Epic Games Takes Fight Against Apple to the Supreme Court
We haven’t heard the last of Epic’s crusade against Apple over the iPhone maker’s App Store fees.
In a significant development, Epic Games, the maker of the popular game Fortnite and operator of the Epic Games Store, filed a cert petition with the Supreme Court on Wednesday. This move has set things in motion for the highest court in the land to reexamine whether Apple’s software business violates federal antitrust laws.
A Protracted Legal Battle
The legal battle between Epic Games and Apple has been ongoing for nearly five years. In 2020, Epic Games initiated a lawsuit against Apple after the tech giant removed Fortnite from its App Store. This action by Apple was a response to Epic Games intentionally breaking App Store rules by introducing a direct payment option for Fortnite’s in-game currency, thus circumventing Apple’s fees. This incident marked the beginning of Epic Games’ campaign to rally developers against Apple’s longstanding software practices.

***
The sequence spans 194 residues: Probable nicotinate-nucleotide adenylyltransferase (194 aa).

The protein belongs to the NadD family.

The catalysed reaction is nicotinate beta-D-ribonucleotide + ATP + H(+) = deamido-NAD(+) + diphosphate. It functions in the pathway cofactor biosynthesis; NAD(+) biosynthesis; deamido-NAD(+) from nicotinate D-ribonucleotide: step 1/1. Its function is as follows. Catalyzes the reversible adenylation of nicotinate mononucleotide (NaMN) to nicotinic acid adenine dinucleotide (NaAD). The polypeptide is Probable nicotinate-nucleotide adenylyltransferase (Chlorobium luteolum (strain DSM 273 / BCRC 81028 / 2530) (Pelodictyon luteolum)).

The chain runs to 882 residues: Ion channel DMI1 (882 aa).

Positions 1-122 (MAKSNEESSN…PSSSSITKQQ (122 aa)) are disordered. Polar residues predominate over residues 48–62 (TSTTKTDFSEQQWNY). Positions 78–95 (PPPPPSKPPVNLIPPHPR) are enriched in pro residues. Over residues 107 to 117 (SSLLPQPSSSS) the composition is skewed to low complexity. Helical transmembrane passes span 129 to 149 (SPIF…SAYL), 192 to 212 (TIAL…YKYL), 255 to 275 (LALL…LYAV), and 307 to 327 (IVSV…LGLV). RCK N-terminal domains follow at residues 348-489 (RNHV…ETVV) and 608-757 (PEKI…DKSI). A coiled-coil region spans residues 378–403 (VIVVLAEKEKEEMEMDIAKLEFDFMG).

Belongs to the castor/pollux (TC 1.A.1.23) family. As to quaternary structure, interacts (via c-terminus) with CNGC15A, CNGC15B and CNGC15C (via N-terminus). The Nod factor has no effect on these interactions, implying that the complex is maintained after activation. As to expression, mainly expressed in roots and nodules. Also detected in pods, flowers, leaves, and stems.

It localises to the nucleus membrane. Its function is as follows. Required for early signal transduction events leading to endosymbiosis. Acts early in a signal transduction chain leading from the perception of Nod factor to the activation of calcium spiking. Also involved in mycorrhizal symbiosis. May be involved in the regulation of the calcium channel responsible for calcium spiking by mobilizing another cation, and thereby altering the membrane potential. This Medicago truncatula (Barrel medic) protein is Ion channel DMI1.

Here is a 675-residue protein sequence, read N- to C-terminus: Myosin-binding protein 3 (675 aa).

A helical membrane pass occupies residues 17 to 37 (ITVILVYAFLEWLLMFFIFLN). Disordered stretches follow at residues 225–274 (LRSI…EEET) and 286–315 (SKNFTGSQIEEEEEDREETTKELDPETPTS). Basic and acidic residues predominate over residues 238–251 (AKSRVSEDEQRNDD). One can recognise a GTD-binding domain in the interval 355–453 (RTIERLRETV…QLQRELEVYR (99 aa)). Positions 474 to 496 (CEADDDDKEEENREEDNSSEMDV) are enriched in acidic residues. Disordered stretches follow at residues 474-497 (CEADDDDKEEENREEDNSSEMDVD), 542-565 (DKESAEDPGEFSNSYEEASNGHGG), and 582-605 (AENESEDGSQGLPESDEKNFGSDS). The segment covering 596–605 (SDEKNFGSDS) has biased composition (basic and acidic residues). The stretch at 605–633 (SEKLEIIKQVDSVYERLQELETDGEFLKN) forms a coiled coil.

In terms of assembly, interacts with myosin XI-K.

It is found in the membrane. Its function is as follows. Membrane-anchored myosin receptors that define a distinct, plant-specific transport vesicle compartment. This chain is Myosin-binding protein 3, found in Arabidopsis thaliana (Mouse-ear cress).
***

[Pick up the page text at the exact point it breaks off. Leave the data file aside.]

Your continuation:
Apple’s Previous Victory and Epic’s Partial Win
In a previous round of litigation, Apple emerged as the winner. The Ninth U.S. Circuit Court of Appeals upheld most of a federal judge’s decision, dismissing Epic Games’ argument that Apple violates federal antitrust laws by preventing alternative software markets on iOS. However, the federal judge did rule that Apple violated California’s Unfair Competition Law by restricting developers from informing consumers about alternative payment options, giving Epic Games a minor victory. The appeals court affirmed this decision.
Heading to the Supreme Court
Now, the ongoing legal fight has reached the doorstep of the Supreme Court. Epic Games has requested that developers be allowed to direct iPhone users towards payment options other than Apple’s App Store. However, Justice Elena Kagan rejected this request in August, effectively maintaining Apple’s existing rules unless the Supreme Court decides otherwise.
The stage is set for a potential Supreme Court battle between Epic Games and Apple. It remains to be seen if the Supreme Court will select the case, thereby reopening the legal battle between these two corporate giants.